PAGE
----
Wednesday, October 8, 2014

Driven to distraction


In this modern, cyber-infused world, we writers are bombarded with constant distractions that keep us from our most fundamental task... writing. (Now that I have a smart phone, I suffer this all the more. >.<) I mean, c'mon. We're expected to build, grow, and maintain a social media platform, then find the peace and quiet necessary to write thousands of expertly crafted and painstakingly polished words. It's kind of ironic when you really think about it. Connect! Now unplug! :P

I recently heard about a couple of apps that are designed to help modern humans eliminate the distractions, or at least control them enough to find a balance.



The first is Freedom. It's a $10 app that turns off your internet service for a predetermined period of time. The up side? Internet silence. The downside? To restore your service before time is up, you have to reboot your computer. (Fwiw, Freedom wouldn't work for me. I need my browser for research while I'm writing. For now, I just close down the email and social tabs and leave the other ones open.) For a limited time, Freedom also has an app for android.

Another app mentioned on a video on the Freedom site is a service called Rescue Time. This app is more expensive, but it does more, too. Rescue Time monitors your use of various sites and organizes the data into reports that show you where your time is being spent. It can also block distracting sites, alert you when you've spent too much time somewhere, and congratulate you on a very productive day.

A third app I came across is called Anti-social. It can block distracting sites from 15 minutes to 8 hours. It costs $15, but for a few more bucks, you can buy it bundled with Freedom.

I'm curious what you think.
Have you ever heard of such apps?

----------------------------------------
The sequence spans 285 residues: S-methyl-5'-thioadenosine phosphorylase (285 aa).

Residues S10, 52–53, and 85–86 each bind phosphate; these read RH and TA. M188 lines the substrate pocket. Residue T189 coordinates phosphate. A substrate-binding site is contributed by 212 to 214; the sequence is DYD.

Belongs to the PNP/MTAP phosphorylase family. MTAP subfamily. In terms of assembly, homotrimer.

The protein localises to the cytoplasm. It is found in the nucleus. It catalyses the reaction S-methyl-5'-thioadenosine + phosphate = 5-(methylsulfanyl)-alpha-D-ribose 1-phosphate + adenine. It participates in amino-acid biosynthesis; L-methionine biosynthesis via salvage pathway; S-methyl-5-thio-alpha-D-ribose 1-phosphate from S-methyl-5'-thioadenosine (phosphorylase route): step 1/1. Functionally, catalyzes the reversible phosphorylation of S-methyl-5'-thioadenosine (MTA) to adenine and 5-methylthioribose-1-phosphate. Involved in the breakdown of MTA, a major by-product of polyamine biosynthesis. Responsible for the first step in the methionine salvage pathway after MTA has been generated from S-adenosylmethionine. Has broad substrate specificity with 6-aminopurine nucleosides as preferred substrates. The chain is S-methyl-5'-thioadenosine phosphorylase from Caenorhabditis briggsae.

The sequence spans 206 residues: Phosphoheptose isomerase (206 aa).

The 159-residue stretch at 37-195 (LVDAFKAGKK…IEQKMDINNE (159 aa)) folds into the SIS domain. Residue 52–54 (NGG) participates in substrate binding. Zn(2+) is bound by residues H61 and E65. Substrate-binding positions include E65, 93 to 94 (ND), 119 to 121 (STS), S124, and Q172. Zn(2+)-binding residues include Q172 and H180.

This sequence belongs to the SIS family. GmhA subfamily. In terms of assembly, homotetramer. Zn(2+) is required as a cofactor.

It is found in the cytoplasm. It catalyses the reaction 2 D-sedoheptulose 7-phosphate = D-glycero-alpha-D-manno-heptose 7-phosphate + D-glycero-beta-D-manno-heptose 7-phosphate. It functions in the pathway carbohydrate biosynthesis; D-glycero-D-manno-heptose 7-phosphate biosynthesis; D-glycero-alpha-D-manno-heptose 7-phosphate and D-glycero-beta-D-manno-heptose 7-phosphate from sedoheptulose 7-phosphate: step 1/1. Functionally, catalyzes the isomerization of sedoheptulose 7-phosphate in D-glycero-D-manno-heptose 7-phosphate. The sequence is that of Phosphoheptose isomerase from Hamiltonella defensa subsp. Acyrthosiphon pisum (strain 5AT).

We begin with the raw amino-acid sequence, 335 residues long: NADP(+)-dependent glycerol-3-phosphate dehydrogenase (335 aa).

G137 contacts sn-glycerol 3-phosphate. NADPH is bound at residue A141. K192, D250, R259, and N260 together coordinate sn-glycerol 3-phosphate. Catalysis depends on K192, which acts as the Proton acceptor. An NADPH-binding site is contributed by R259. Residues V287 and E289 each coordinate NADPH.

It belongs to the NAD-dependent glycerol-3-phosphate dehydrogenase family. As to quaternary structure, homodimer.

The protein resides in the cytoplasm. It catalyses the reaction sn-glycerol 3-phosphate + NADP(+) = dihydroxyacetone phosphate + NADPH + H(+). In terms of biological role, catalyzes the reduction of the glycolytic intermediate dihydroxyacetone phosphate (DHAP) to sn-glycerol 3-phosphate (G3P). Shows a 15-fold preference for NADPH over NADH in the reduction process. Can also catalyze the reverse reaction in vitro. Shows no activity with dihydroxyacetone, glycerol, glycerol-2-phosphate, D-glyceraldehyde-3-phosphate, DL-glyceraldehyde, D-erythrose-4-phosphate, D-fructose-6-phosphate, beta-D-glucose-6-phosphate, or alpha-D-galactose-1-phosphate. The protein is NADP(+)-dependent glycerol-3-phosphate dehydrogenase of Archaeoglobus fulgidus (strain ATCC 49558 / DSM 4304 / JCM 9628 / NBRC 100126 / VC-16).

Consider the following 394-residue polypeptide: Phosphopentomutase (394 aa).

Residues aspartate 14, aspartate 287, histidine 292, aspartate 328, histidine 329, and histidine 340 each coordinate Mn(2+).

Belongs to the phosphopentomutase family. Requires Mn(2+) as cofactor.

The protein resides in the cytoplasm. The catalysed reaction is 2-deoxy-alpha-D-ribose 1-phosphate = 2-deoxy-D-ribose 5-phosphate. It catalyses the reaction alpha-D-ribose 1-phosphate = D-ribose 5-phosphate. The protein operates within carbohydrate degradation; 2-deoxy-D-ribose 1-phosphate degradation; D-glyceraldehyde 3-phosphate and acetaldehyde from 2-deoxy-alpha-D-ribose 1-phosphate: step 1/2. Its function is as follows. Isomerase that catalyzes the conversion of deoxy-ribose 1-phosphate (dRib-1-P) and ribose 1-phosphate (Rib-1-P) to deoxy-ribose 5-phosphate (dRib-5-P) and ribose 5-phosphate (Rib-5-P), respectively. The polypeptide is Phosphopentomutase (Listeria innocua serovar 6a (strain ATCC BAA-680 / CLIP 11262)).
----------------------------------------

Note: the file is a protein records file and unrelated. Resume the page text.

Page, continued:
Would any of these work for you?

32 comments:

  1. Ever heard of willpower Melissa, it's much cheaper.

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    1. LOL True. It's what I use now (closing tabs), but will power doesn't stop the notifications on my phone from beeping and distracting me. ;)

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  2. I've heard of the apps, but like you, I do research via the web too.

    I actually like SpaceJock's products. He's a programmer, who is also a writer... hmmm, I wonder why I'm drawn to that? I use yWriter5 for my writing and organization. He also has a product called AntiBrowser. It makes you type in a code before you're allowed to use your browser. Kind of makes you pause and wonder if it's worth the effort.

    I have a quick button that can turn off wifi on my laptop. That cuts off my internet connection, and it takes a few seconds before it reconnects. That's another way to keep myself off social media.

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    1. I've got the computer thing solved by just closing the browsers. It's my smart phone that's the issue. If I turn off all notifications, then I won't know if my family members text me. Sometimes those texts are urgent.

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  3. The apps sound great for the days I'm not researching (which will come...someday...) and I'll definitely look into them. Thank you! For now, I do the best I can to shut everything else down, but I still have a bad habit of checking email. I have to stop!

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  4. Some days are worse than others, but the idea of climbing a mountain and leaving my phone behind sounds really great to me. That's my version of a freedom app. :)

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  5. I research while I write, too. For my timing issues, I've been using a dollar store timer. Works great - when I remember to set it LOL. I do good for a while...then not so much.

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    1. I have been known to set an alarm on my phone. :)

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  6. If I'm writing on my laptop, I keep only one window open for research purposes, like checking on the definition of a word. No email, no blog, etc.

    And for general unplugging, I have set times and/or deadlines for checking email, blog stuff etc. It doesn't always work but it helps. :)